December 2012 Archives

Do we still need libraries?


It still blows my mind that the New York Times still thinks that this is a controversial question, worthy of their op ed section. And yet, every couple of months the topic rears its ugly head. This time, the conversation has four professionals arguing in favor of libraries from many different perspectives. One  of the voices in this pro-library dialogue is Buffy Hamilton, school librarian of Canton, Georgia. I am a huge fan of Buffy's, and her Unquiet blog. She speaks about how libraries are not just about book collection, but about connecting with a community and providing a learning space for that group. Lest you think that this is the only valid opinion posited, there are three more. All are wonderful, and use all those buzz words we hear in class: digital divide, marketspace, technology access and that echoing refrain, "...of the people, by the people and for the people." There are also plenty of comments by the people like you and me. It's a quick, interesting read that will get your engines revved for next semester. Happy New Year!

Libraries | Technology | leave a comment

Visiting Libraries Over the Holidays

I am spending my holiday down at the southern tip of Texas. Harlingen, Texas, to be exact, which is about thirty minutes north of the Mexican border. The culture down here is very agricultural/technical based and was a culture shock for a family moving down from academic based New Jersey, as my family did 5 years ago.

It was also a shock to go from a place where we had access to not only the school library, but the town library and county library which were both large in addition to multiple Barnes and Nobles, Borders and Walden Books within driving distance.

Quite the opposite exists down here. For a while we had a small Walden bookstore in the town’s mall but now that has closed down and the closest bookstore is 45 minutes away. For an avid reader that is definitely a sad thing.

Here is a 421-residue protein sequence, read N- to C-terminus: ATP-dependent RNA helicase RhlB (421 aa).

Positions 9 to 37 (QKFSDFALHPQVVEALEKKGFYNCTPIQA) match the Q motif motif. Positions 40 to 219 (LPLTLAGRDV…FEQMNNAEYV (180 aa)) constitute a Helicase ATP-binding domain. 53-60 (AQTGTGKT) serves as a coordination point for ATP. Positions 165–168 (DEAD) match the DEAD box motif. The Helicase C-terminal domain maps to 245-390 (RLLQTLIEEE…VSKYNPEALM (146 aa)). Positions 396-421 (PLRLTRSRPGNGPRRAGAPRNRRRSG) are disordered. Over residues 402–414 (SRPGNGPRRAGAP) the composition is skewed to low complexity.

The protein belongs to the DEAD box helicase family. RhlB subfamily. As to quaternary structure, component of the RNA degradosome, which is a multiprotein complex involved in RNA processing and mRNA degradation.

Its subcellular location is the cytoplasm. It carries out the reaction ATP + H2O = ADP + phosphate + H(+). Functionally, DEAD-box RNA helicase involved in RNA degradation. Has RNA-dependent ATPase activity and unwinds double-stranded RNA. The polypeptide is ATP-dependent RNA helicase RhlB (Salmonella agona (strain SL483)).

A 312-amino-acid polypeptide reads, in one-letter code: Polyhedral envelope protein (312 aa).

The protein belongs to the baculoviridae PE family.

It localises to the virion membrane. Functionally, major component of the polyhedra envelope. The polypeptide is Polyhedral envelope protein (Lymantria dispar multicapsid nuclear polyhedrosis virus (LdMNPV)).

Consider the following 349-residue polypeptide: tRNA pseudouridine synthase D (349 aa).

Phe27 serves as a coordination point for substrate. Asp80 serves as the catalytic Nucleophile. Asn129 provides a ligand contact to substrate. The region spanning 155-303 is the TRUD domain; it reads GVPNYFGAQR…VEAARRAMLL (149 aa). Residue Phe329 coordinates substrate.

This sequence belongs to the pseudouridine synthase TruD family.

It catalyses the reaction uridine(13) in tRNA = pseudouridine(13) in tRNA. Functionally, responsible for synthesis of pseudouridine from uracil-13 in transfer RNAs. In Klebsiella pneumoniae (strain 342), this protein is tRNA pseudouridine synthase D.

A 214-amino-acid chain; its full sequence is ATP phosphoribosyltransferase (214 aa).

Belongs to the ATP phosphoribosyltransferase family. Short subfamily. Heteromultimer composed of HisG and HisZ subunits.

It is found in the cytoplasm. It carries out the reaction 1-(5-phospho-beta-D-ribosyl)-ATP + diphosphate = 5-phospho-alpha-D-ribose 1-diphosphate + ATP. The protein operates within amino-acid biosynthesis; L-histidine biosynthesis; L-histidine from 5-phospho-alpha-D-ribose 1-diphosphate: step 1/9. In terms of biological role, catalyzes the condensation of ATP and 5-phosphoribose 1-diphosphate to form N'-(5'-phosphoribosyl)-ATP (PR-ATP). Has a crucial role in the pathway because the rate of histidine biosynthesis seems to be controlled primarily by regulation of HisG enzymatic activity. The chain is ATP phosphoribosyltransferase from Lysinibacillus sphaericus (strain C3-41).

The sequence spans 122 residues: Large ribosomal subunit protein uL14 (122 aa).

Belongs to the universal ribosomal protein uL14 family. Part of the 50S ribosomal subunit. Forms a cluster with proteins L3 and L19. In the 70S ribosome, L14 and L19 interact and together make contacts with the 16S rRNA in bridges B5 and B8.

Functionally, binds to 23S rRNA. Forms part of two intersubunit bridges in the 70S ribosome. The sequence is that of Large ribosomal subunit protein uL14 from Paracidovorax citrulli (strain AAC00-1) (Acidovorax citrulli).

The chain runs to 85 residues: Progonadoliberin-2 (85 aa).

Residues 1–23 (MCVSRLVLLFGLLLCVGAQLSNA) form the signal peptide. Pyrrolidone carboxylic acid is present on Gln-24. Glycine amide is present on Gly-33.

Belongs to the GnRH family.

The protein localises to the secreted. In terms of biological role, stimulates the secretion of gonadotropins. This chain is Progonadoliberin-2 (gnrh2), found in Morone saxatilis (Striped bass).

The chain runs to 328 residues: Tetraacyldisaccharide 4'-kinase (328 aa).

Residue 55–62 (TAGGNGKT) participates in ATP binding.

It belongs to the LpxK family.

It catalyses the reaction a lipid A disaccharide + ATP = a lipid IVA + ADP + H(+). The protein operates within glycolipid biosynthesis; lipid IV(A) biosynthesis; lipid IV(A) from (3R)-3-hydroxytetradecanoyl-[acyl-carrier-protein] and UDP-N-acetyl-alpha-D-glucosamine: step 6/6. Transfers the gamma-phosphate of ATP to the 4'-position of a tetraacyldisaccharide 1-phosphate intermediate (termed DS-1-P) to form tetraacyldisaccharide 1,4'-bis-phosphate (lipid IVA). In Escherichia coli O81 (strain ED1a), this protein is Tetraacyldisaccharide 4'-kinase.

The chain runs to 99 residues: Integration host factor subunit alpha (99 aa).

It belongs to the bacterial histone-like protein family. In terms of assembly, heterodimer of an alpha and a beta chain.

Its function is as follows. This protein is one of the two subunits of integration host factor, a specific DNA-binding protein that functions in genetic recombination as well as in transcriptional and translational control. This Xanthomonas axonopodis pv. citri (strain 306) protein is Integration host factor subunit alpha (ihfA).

The library here is small and to meet the needs of its public must fill its small shelf space with a large amount of Spanish language books as well as Large Print Books (it’s a popular winter destination for Senior Citizens). The library does a great job connecting to its public with services and computer for access but their focus on these points seem to sometimes eclipse their collection methods.

It’s a challenge for libraries sometimes to keep the balance, especially in a small town where the library does not have a lot of resources. However some can make it work. Next week I am going to talk to the Director of the Mcallen Public Library (the town that also hosts our closest book store) which run the 2012 ALA Design award for their renovation of a previously shut down Walmart.

Be sure to stop by and see how Mcallen manages to provide such a beautiful space and also balance it with great programs and a great collection.

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Do you dare?

daring librarian


While I continue my efforts to make myself a well rounded library student I have started to target blogs. I set up my google homepage through my Simmons mail so that I'm alerted to their newest posts etc. As you well know there are a ton of most excellent blogs run by libraries and librarians alike. I love the bloggish library site I work on at my job. In what other job can I spend a good half hour on a well crafted "Hey girl" post, complete with graphic and cuddle speak from the man we all know and love? Really...only in libraries. God, I love my job!

In this spirit I comb the web for blogs to inform my studies and my work. Multiple times a blog is shows up in other librarians blogs, exciting webinars cite a guest speaker most commonly known as the daring librarian. She defines her commentary on what works in school libraries as "sweet, snarky freshness". She's tech savvy and embraces the massive changes taking place in the field making her commentary incredibly relevant. I appreciate her appreciation of others contributions to the field, her humility and her dry wit. Every post is rife with helpful links and infographics to help you learn. I hope I can be just as daring as the superhero librarian with the cape and sexy glasses when I grow up. Check out one of my favorite posts from her archive. It's about smart tech practices to put in place for the new year. Enjoy it!

School Libraries | Technology | leave a comment

Library Lesson Learned II